Sonoran Prevention Works Contracted Trainings

Sonoran Prevention Works provides consultation and trainings for individuals and groups who desire to implement a variety of harm reduction protocols within their organizational framework. As the landscape of drug use, both licit and illicit, continue to take shape, SPW remains a leader in best practices that address both organizational needs and best outcomes for clients. Evidence for harm reduction as both a primary approach and a supplemental tool for addressing drug use and other risky behavior is a recommendation from national organizations such as the Substance Abuse and Mental Health Association (SAMHSA), National Institute of Drug Abuse (NIDA), and The World Health Organization (WHO).

Prices vary based on organization type:

  • Nonprofits with 9 or fewer staff: $150/hr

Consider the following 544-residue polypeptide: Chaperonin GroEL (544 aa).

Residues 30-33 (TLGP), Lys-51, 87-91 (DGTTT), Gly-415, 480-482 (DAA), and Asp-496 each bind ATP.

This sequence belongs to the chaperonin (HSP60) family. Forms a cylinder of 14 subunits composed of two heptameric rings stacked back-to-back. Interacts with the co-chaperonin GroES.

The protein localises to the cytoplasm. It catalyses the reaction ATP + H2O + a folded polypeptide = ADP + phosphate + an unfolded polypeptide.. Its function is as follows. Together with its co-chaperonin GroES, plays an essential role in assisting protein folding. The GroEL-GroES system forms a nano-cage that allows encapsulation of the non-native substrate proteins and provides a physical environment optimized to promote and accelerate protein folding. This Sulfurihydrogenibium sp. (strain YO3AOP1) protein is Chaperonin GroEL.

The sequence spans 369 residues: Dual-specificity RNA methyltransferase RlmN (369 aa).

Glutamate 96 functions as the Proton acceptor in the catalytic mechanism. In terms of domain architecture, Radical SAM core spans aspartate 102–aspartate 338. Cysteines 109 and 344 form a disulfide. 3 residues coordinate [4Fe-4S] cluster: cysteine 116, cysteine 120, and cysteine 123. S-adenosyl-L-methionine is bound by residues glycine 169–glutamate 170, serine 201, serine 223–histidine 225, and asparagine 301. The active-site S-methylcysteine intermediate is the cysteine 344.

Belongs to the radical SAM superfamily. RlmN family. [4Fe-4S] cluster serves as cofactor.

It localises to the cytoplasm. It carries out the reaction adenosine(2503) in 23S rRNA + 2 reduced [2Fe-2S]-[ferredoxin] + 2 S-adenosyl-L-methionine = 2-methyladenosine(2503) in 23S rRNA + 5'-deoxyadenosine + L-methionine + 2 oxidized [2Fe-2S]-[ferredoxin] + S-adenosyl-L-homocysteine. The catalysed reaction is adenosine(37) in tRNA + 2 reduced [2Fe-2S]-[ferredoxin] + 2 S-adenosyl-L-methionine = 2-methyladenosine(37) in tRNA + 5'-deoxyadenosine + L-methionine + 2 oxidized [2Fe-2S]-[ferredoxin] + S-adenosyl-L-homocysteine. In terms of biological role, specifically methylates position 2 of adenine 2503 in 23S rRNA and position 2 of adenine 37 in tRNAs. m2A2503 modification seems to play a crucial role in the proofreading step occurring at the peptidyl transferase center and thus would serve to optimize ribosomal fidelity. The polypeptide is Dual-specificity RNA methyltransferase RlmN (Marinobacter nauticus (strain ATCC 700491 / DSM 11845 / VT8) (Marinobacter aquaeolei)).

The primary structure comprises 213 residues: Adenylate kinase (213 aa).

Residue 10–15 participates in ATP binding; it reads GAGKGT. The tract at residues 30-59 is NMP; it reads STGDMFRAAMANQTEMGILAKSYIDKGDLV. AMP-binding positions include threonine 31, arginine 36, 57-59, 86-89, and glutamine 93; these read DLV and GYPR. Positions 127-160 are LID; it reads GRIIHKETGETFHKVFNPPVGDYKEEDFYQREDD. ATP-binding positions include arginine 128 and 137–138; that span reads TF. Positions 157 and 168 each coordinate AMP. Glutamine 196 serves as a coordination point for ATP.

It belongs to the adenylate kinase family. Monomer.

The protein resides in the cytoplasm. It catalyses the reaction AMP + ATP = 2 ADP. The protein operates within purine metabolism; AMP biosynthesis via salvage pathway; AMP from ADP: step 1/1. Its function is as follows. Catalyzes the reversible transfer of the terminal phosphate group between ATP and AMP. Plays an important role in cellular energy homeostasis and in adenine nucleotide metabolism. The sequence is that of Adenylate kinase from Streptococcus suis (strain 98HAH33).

• Nonprofits with 10 or more staff or government agencies: $200/hr
  • All other organizations: $250/hr

Training times and content can be customized by request.

To schedule a training email Haley Coles at hcoles@spwaz.org

Overdose and Naloxone 101 (this one's free!)

This training consists of an introductory and educational framework that gives a brief overview of harm reduction, stigma, overdose prevention, recognition, and response. This includes education and training on the use and implementation of Naloxone.

The Integration of Harm Reduction Practice Within Clinical Social Work and Counseling

This training will give an overview of traditional approaches to clinical social work and counseling that have both supported and inhibited harm reduction ideology. Further, this training will address the emerging literature and approach of trauma informed care as a vital construct in addressing substance use disorder (SUD) and other behavioral phenomena. Lastly, the integration of theory into practice will be explored through group participation and role play scenarios. As this training is concluded clinicians, should have the theoretical framework and practical skill set to address clinical work through a trauma informed paradigm and harm reduction lens.